Fingerprint in the blood is linked to prostate cancer risk
A link between ‘fingerprints’ in the blood and prostate cancer risk has been uncovered in a large new study, part-funded by World Cancer Research Fund.
The study, published in BMC Medicine, looks at a new area of research – metabolomics – which measures small molecules in the blood called metabolites. The study found that levels of different metabolites that make up an individual’s metabolic ‘fingerprint’ in the blood were associated with their risk of developing prostate cancer.
The levels of different metabolites present in someone’s blood are partly determined by diet and lifestyle. The ‘fingerprint’ of metabolites in the blood could therefore provide new insights into how diet and lifestyle can affect prostate cancer risk.
The study also found that these blood ‘fingerprints’ (metabolite patterns) linked to prostate cancer risk were different for aggressive and non-aggressive prostate cancer. This could provide further clues on how and why diet and lifestyle affect the risk of different types of prostate cancer.
It is also possible that in the future these metabolites could be looked for in blood tests to detect prostate cancer early.
Prostate cancer is the most common cancer and second most common cause of cancer death in men in the UK. About 1 in 10 cases of advanced prostate cancer – the most deadly type - could be prevented each year in the UK if everyone were to maintain a healthy weight.
Dr Panagiota Mitrou, Director of Research Funding at World Cancer Research Fund, said:
“This groundbreaking research is linking the different components in blood with prostate cancer risk. Its ultimate aim is to tell a story of how diet and lifestyle can help prevent prostate cancer.
“We already know that maintaining a healthy weight is important for helping prevent aggressive types of prostate cancer.
“If more risk factors for prostate cancer are uncovered, we could prevent many more cases, particularly the more aggressive types.”
Dr Ruth Travis, lead researcher on this project at University of Oxford, said:
“This new field of research is a complete game-changer as it has the potential to uncover many more clues on what we can do to help prevent prostate cancer through diet and lifestyle.
“The next stages of this project will give us a greater understanding than ever before on how diet can affect prostate cancer risk and could reveal previously unknown dietary risk factors for this disease.”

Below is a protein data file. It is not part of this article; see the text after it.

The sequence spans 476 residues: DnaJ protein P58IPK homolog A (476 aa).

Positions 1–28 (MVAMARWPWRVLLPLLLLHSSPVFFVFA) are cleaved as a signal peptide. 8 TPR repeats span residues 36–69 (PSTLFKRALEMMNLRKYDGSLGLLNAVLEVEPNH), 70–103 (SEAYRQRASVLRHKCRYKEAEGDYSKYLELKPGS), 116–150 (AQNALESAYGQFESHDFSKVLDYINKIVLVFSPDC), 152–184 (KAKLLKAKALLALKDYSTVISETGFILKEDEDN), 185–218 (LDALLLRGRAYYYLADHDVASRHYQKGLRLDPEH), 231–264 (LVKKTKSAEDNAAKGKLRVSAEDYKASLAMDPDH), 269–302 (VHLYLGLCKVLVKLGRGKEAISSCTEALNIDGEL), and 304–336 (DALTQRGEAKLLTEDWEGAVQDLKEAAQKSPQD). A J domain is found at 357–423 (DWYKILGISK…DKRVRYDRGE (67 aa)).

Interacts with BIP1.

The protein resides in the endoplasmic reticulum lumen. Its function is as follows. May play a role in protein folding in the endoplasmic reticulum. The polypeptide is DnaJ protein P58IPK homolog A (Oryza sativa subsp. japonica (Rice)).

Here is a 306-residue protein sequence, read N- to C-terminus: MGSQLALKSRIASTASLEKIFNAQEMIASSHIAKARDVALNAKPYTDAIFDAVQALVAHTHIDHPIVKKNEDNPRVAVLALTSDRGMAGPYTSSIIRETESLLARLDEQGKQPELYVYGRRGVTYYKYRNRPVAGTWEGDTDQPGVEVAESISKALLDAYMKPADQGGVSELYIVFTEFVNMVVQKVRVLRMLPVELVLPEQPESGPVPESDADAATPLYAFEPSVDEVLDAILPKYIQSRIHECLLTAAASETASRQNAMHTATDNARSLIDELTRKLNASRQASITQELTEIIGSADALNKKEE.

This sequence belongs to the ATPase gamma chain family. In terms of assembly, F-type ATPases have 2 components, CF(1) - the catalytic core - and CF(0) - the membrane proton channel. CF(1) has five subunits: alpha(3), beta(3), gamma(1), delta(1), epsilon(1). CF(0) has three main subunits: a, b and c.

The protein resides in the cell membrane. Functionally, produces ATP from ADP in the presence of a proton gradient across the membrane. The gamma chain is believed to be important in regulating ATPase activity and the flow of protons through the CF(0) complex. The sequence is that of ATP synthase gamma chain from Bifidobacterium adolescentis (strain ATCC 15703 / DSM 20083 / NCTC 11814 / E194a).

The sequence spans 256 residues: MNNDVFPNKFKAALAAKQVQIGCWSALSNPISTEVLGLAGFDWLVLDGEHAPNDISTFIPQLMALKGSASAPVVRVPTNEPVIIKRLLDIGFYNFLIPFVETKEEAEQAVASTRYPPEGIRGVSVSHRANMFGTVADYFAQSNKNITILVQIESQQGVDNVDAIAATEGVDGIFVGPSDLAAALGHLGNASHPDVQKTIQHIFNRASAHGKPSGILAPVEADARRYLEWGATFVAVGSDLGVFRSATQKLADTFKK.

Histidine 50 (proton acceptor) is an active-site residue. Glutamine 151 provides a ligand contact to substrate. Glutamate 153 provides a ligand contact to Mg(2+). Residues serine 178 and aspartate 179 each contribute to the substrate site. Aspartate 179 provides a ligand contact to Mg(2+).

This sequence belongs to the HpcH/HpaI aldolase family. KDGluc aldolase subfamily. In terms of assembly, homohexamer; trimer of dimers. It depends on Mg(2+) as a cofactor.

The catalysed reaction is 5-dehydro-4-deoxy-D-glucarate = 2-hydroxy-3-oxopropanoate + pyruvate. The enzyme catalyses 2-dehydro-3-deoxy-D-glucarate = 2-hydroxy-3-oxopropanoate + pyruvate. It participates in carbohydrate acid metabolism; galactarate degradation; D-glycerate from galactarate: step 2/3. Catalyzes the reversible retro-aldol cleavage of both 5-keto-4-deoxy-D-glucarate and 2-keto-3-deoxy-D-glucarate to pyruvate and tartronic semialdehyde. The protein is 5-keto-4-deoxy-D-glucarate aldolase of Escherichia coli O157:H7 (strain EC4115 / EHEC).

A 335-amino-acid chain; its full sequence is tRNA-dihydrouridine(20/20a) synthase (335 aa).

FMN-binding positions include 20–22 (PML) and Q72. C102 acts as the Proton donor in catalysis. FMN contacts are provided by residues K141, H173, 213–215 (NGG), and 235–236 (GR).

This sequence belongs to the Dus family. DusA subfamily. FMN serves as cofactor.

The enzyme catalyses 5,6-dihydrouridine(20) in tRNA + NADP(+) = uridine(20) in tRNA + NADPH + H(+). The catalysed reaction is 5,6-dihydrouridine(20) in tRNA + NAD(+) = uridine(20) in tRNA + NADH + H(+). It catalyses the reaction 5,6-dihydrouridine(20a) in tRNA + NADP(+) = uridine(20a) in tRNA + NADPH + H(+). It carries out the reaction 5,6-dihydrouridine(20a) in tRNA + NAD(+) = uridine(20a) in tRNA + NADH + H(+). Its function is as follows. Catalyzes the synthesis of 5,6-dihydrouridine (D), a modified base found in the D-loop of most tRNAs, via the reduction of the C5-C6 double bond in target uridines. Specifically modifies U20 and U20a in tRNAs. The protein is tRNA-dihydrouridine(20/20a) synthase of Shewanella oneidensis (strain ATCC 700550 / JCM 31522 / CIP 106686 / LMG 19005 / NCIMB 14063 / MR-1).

For more information contact:
Lucy Eccles, Press and Communications Officer at WCRF on 020 7343 4235 or email@example.com
Notes to editors:
About World Cancer Research Fund
For over 25 years, World Cancer Research Fund has been the UK’s leading charity dedicated to the prevention of cancer through diet, weight and physical activity. By funding and supporting research, developing policy recommendations and providing health information, we have ensured that people can make informed lifestyle choices to reduce their risk of developing a preventable cancer. As we look forward to our next 25 years, our scientific research ensures that we will continue to have the latest and most authoritative information at our fingertips, all underpinned by independent expert advice.
Our analysis of global research shows that a third of the most common cancers are preventable through a healthy diet, maintaining a healthy weight and regular physical activity.
For more information visit www.wcrf-uk.org, follow us on Twitter at http://twitter.com/wcrf_uk, read our blog at http://wcrf-uk.org/uk/blog or visit our Facebook page at http://www.facebook.com/wcrfuk.
About the research
This large study was a case-control analysis nested within the European Prospective Investigation into Cancer and Nutrition (EPIC) cohort. Stored blood samples, which had been donated at recruitment by healthy men, were analysed for more than 120 different metabolites and results were compared for men who did and did not go onto develop prostate cancer (prostate cancer cases and matched cancer free controls). Risk of prostate cancer associated with metabolite concentrations was then calculated for prostate cancer risk overall and by tumour subtype.